In 2020, Google will use updates to its Chrome browser to block content (such as images and videos) because it is not securely loaded. The calendar was announced in February.
The announcement goes back to the beginning of November 2019. In order to protect a little more the Internet user when surfing the web, Google will be less accommodating with regard to what is called mixed content, ie content (such as images or videos) which are not loaded in a secure way on web pages.
These secure pages are called HTTPS (HyperText Transfer Protocol Secure) pages, because they benefit from a layer of protection thanks to encryption. The link between the internet user and the site visited is then encrypted, which is essential, especially when buying online, accessing their e-mail or bank account. For several years, the web has experienced a global switch to HTTPS.
However, there are still sites that do not use this protective layer. These are sites in HTTP (HyperText Transfer Protocol). But there is also an intermediate scenario, where secure pages (HTTPS) load content that is not (HTTP). This is why we speak of mixed content, because they can be alongside other files which are loaded with security.
At the time, Google had a calendar taking place in three phases, each of which corresponds to the release of a new version of its web browser: Chrome 79 (December 10), Chrome 80 (February 4) and Chrome 81 (March). Three months later, the Mountain View company released an updated plan for blocking mixed content in Google Chrome.
What calendar for mixed content on Google Chrome?
The new schedule is as follows:
from Chrome 81 (March 2020), a warning will appear on the browser console for all types of mixed content.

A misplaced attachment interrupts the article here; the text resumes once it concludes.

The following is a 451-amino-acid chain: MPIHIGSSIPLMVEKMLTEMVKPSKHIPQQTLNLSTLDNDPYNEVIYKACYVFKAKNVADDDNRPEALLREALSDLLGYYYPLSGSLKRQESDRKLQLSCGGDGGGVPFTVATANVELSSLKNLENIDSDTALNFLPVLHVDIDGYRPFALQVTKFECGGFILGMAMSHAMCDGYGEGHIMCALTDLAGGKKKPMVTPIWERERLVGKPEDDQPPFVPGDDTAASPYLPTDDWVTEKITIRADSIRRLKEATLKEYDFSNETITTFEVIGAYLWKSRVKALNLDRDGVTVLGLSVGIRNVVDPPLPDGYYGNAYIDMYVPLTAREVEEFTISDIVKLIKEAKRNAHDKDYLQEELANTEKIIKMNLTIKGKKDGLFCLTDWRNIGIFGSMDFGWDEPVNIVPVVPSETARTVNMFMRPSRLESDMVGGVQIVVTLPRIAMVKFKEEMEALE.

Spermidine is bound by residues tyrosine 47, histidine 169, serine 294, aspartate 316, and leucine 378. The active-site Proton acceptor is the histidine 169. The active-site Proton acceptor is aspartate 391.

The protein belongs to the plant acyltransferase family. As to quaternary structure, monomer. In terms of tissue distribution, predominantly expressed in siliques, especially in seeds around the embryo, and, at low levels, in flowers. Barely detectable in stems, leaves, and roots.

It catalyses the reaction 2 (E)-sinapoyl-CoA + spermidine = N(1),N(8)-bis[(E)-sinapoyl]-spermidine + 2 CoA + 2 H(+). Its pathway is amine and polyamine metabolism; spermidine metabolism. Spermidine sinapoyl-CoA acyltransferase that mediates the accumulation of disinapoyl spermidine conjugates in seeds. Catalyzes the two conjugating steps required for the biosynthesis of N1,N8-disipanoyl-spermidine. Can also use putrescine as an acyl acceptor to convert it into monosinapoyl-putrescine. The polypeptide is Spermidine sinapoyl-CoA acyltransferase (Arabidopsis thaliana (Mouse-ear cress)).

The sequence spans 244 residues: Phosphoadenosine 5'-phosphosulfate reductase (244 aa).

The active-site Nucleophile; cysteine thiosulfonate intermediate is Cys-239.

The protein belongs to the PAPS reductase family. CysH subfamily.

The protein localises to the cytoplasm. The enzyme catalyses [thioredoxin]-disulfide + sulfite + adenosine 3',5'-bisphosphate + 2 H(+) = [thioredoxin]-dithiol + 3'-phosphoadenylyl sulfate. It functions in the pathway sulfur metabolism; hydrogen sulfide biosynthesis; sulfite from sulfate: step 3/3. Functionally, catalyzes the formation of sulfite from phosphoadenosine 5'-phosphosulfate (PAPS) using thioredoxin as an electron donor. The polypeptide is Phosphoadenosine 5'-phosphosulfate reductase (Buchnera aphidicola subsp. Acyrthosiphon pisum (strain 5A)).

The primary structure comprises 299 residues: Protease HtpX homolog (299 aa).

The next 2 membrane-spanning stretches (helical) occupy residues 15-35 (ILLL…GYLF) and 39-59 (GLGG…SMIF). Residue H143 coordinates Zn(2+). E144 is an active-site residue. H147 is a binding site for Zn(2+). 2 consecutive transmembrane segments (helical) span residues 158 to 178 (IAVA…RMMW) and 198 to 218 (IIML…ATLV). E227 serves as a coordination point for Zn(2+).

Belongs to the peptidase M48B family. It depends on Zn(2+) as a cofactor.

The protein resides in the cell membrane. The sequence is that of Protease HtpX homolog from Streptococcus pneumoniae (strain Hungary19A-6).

With Chrome 82 (April 2020), a warning concerning executable files (.exe, .apk, etc.) which are not loaded in security will be directly visible by the Internet user.
Sure Chrome 83 (June 2020), these unsecured executable files will be blocked by the browser. The warning will then slip into the archives and disk images (.zip, .iso, etc.).
For Chrome 84 (August 2020), the blocking will be extended to archives and disk images. The warning will then concern all the other files (.pdf, .docx, etc.), except for images, videos, sounds and text formats.
The exit of Chrome 85 (September 2020) will raise the warning to the level of content that had been previously saved, namely images, videos, sounds and text formats. The other files will be blocked.
Finally, with Chrome 86 (October 2020), the blocking will impact all mixed content, without exception.
This calendar is valid for the desktop versions of Google Chrome, ie Windows, macOS and Linux. For mobile versions, ie Android and iOS, the transition will simply be shifted from one version. The warning visible to the mobile user will arrive with Chrome 83 and, consequently, the global blocking of mixed content will be effective with Chrome 87.
The following table summarizes the Google calendar:
Google recalls that these chances can be overcome by website grants relatively easily: it is enough to migrate their pages completely to HTTPS, and there will be no warning or blocking. It takes some effort, but not only do they have a few more months to make their arrangements, but more importantly, they have a timetable for them to prioritize their actions.
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